• Spotting or bleeding between periods

  • Mood changes 

  • Loss of libido

  • Breast tenderness

  • Risk of blood clotting, heart attack, or stroke if you’re a smoker, have a history of high blood pressure, hypertension, cardiovascular disease, diabetes, or other chronic health ailments

  • Can worsen symptoms of migraine or trigger them

  • It can’t be used at the same time as certain medications and supplements

  • It can’t be used while breastfeeding 

  • Potential weight gain

Monophasic combination pills vs. Multiphasic combination pills

Combination pills in the United States are typically broken down into two distinctions: Monophasic combination pills and Multiphasic combination pills. This has to do with how much estrogen and progestin are included in each active pill. 

Monophasic combination pills have the same amount of estrogen and progestin in each active pill. Not only are these more straightforward and easy to use, but the benefits may also include consistent hormone levels, regular menstrual cycles, fewer hormonal fluctuations and side effects, and clearer cycle control if you want to skip or delay a period. The only potential downside is, since they provide the same hormone levels throughout your cycle, they may not be as suitable for people with specific hormone-related concerns or symptoms.  

Multiphasic combination pills, on the other hand, have different ratios of estrogen and progestin in each active pill, which mimic the hormonal fluctuations in the natural menstrual cycle. This can potentially reduce side effects such as spotting or mood swings, as well as offer more tailored symptom management when it comes to things like PMS or cramps. One con here is that multiphasic combination pills are less commonly offered, more complicated to use, and there is less scheduling flexibility, since missing or taking the pills out of order can affect their efficacy.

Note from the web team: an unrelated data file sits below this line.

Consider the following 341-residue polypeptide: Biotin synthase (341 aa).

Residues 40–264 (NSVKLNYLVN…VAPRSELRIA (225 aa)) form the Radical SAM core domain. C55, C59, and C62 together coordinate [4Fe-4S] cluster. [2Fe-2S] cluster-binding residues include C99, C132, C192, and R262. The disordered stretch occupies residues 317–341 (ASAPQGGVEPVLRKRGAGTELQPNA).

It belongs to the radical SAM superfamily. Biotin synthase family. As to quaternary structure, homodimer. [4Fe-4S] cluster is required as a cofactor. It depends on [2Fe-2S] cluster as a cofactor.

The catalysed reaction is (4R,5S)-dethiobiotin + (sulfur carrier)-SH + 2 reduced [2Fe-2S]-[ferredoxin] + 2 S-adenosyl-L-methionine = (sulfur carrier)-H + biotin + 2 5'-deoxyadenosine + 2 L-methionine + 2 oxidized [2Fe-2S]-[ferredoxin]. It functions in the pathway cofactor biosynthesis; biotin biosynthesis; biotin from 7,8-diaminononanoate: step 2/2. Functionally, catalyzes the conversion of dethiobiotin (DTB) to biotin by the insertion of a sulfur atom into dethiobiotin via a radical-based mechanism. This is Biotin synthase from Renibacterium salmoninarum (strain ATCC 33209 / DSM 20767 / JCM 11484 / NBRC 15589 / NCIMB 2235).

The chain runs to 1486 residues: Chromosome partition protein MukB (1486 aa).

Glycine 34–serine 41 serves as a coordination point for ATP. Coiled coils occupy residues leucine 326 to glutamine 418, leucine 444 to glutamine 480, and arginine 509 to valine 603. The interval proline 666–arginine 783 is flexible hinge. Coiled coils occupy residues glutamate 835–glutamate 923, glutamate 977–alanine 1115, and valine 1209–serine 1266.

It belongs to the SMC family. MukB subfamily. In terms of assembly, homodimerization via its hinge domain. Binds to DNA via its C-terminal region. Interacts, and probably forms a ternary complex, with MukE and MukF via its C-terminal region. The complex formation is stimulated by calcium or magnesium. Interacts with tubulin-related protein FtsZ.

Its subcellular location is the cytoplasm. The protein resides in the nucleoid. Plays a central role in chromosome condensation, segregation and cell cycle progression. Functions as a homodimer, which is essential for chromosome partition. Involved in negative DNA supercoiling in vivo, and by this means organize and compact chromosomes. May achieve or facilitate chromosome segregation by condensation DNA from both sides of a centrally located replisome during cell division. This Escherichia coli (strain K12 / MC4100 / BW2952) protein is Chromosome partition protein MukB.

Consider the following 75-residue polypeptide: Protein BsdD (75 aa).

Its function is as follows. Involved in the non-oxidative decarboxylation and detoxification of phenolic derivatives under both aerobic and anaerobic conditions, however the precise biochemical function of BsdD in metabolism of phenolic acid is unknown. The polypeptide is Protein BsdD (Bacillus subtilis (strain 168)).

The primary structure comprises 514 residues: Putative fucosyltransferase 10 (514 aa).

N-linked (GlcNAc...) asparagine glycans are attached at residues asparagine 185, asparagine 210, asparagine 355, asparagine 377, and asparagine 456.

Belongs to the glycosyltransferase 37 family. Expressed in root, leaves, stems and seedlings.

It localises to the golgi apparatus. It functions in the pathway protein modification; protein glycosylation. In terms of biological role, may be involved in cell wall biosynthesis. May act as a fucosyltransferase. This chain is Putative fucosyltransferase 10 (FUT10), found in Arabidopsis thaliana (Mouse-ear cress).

Common conventional combination pill brand names include: 

  • Monophasic (many of which are low-dose options as well): Apri, Aranelle, Balziva, Estrostep Fe, Kariva, Reclipsen, Solia, Yasmin, Yaz, Ocella, Estarylla, Previfem, Sprintec

  • Multiphasic: Azurette, Mircette, Caziant, Enpresse, TriNessa, Velivet, Cyclessa, Aranelle, Tri-Norinyl, Leena, Kariva, Viorele 

Extended-cycle pills

Also called continuous birth control, extended-cycle pills contain fewer inactive (no hormone) tablets in a pack. 

For example, some 3-month continuous birth control packs contain 84 active pills and 7 inactive pills so you only get your period 4 times a year. Other continuous birth control packs have no inactive tablets, meaning you don’t get your period at all. 

Pros of extended-cycle pills: 

  • Reduced frequency of periods 

  • It can help alleviate cramps, bloating, and heavy bleeding

  • More stable hormone levels, which can help prevent mood swings due to hormonal fluctuations

Cons of extended-cycle pills: 

  • Breakthrough bleeding/spotting 

  • Delayed return of fertility and consistent menstrual cycles

  • Potential side effects of conventional combination pills such as breast tenderness, headaches, nausea, mood changes, or decreased libido

Common extended-cycle pill brand names include: Lybrel, Jolessa, Seasonale, Seasonique, Quasense, Introvale

Low-dose birth control pills

Also known as low-dose combination pills, these contain lower levels of estrogen compared to traditional combination pills. They typically contain 20-25 mcg of estrogen compared to 50 mcg (or more) of estrogen in traditional combination pills. They also contain progestin but in the same quantity as traditional combination pills.

Some low-dose options are also offered as extended-cycle so you have fewer or no periods in a year.